"Tokyo Majin" Part 1 Boxed Set: Teenage Magic Monster Killers
The idea of high school teenagers becoming superheroes to save the world isn’t exactly new. Spider-Man, the X-Men, and Buffy the Vampire Slayer have mined this territory for years, and even characters like the Scooby Doo gang and Kim Possible have used it for laughs along with the action. The parallels between struggling through that awkward stage of life and struggling against the forces of evil are irresistible, and the fumbling to find and define yourself lines up perfectly with the fumblings of nascent superheroes finding and defining their powers and abilities. It shouldn’t be too surprising that some of the more successful anime exports use the same idea, starting with Battle of the Planets and running through Voltron and Naruto. Now, 2007’s Tokyo Majin reaps an action-packed crop from this same fertile ground. The series was originally licensed for import by ADV Films, and is now getting a re-release from FUNimation in a 2-disc set of 14 episodes subtitled “The Dark Arts Chapter.”
Tokyo Majin is a terrific show if what you want is to watch a bunch of creatively designed monsters and demons getting their otherworldly asses kicked in creative ways by a bunch of teenage superheroes. Action junkies will be in heaven with this series, which presents some of the most beautiful exhibitions of mayhem committed to animation. People are turning up dead all over Tokyo, murdered in bizarre ways by monsters and zombies. Standing against this supernatural threat is a group of three boys and two girls from Magami High School: the cool, unflappable Tatsuma Hiyuu; the flippant, arrogant Kyouichi Horaiji; the massive wrestling captain Yuuya Daigo; the sweet but steely class president Aoi Misato; and the hot-tempered archery captain Komaki Sakurai. The five are granted magical powers to become champions and protectors of Tokyo and take the fight to the enemy. That enemy is soon revealed as Tendo Kozunu, a fright in clown-like makeup whose leer is tinged with an effete affectation in Japanese and a more overtly sinister rasp in English. The murders are all part of a grudge generations old that threatens to engulf Tokyo in walking corpses unless the teens are able to stop it in time.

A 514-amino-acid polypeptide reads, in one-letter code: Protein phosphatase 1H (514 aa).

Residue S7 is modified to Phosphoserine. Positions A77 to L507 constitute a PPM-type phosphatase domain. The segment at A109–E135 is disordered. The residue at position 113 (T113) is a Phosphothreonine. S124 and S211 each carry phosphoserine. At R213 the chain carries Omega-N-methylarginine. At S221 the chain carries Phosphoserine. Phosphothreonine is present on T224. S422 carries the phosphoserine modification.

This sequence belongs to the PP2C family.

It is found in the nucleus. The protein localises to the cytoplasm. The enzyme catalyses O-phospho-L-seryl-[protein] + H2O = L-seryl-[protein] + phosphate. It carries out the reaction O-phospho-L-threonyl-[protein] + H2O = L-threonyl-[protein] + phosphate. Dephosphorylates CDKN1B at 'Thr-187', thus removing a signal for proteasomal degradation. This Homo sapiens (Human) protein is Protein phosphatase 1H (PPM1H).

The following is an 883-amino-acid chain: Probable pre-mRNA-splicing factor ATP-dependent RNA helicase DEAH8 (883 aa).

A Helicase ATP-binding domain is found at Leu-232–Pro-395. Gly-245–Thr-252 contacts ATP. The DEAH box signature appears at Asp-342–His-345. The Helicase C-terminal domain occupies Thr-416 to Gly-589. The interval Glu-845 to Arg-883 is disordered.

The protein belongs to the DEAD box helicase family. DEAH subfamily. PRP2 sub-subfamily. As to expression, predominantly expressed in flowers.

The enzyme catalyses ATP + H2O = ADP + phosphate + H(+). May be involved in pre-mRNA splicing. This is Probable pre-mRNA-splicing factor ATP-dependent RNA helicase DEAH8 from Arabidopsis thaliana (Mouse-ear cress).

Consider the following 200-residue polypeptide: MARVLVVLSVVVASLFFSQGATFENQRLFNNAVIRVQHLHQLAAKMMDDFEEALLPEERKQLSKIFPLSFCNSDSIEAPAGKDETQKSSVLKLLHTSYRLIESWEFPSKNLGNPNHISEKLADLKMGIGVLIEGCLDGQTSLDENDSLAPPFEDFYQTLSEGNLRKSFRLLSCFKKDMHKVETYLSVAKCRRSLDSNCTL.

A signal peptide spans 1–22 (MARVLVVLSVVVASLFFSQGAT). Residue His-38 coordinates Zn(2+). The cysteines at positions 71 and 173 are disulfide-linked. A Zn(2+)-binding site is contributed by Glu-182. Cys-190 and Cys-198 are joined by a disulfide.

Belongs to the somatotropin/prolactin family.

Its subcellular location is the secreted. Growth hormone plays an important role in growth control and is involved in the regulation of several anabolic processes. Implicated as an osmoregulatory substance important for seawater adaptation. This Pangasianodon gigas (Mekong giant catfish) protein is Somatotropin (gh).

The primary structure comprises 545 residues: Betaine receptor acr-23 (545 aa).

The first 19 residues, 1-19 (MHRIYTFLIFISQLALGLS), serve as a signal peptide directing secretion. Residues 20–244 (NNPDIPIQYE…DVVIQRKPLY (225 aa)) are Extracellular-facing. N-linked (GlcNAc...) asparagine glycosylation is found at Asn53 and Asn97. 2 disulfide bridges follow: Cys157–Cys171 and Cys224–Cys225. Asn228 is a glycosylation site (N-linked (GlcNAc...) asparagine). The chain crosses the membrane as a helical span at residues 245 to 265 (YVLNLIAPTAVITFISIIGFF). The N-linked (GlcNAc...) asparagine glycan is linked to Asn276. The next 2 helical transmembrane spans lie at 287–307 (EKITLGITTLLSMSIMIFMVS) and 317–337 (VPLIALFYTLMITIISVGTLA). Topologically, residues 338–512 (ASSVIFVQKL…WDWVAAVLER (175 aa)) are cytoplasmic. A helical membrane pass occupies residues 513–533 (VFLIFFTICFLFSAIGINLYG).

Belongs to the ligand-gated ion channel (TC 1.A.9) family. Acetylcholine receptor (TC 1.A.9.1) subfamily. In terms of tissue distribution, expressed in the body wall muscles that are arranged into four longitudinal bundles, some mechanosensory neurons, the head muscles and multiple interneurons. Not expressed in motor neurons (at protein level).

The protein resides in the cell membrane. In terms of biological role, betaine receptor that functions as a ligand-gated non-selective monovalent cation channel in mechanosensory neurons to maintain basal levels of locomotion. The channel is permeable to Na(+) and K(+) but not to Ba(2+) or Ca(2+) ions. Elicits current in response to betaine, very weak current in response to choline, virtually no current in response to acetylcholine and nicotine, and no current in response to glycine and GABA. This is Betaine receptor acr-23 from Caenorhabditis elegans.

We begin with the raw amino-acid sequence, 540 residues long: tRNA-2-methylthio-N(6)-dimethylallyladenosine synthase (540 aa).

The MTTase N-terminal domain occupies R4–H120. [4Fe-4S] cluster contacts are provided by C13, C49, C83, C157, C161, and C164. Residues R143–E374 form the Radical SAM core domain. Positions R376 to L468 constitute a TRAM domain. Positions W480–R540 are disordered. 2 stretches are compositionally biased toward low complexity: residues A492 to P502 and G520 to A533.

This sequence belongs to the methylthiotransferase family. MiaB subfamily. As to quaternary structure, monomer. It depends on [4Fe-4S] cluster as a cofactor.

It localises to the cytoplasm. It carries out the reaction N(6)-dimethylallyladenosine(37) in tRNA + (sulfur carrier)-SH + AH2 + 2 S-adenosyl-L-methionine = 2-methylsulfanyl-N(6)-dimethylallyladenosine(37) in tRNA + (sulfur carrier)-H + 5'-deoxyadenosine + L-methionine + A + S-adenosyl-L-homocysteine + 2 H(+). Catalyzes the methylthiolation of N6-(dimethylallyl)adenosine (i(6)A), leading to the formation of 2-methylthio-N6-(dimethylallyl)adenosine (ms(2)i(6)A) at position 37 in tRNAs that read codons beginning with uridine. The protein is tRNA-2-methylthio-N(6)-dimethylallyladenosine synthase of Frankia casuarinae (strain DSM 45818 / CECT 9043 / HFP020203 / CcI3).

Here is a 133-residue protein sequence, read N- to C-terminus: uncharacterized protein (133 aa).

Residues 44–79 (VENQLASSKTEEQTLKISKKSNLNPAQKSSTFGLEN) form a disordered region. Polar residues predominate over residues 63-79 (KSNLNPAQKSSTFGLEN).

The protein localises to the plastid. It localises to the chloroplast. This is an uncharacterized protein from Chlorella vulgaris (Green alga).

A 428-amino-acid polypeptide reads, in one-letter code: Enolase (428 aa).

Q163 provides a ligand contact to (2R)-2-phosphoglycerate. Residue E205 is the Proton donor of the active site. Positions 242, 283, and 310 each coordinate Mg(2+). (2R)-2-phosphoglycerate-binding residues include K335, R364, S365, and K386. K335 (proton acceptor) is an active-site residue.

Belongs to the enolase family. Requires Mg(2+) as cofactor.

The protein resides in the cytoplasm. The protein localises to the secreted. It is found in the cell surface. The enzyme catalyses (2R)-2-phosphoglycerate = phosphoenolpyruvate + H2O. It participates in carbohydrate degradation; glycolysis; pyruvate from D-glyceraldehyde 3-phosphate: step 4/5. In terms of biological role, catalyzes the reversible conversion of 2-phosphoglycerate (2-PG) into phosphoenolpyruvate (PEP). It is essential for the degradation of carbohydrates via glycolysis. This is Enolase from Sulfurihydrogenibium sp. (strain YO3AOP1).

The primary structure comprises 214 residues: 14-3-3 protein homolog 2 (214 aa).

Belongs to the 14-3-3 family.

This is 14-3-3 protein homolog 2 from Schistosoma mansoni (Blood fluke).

Tokyo Majin is not a show that believes in long explanations. It doesn’t take much time before the show flings us (and its quintet of heroes) into a big confrontation with a weird spider demon, with the minimal context needed to make sense of things delivered on the fly. It isn’t until the second episode that the show backs up just enough to show Tatsuma’s first day at Magami High as a mysterious exchange student, and the subsequent chain of events that lead to the five tapping into the magical Dragon Stream to gain their supernatural powers. The remaining episodes of the series are split into story arcs of two to three episodes, centering on some new horror for the kids to fight or (occasionally) introducing a new ally. The arcs all nudge the bigger narrative forward in subtle ways, building up to the big 4-episode finale and one-episode epilogue.
The series takes “show, don’t tell” very seriously, keeping the exposition and explanation at the absolute minimum required to keep the story moving, which allows the on-screen action to speak for itself. This is not a criticism in any way, since Tokyo Majin‘s resolute refusal to explain much of anything is one of the best things about it. There are clearly rules to the more mystical, supernatural elements of Tokyo Majin, but those rules are deliberately left hazy and right at the edge of our peripheral vision. This keeps the mystery in the mysterious, and contributes greatly to the series’ mood and setting. Even when we do get an explanation for something, it’s usually not terribly illuminating and often isn’t much more than an expedient plot device. Other series would ensure we knew why Tendo Kozunu seeks ten mystic devices hidden throughout Tokyo, and explain in exhaustive detail what all ten devices do. Tokyo Majin would rather leave them as magical MacGuffins to make room for another insane action scene. In fact, Tokyo Majin may even take its refusal to explain things a bit too far, since it constantly piles mysteries on top of mysteries, but leaves many of them completely unused by the end of this boxed set. However, rather than being frustrating, these unanswered questions seem to be setting up even bigger events in the second half of the season. In fact, one of the great joys of the series is rewatching it to see which puzzling events will make more sense on a second viewing.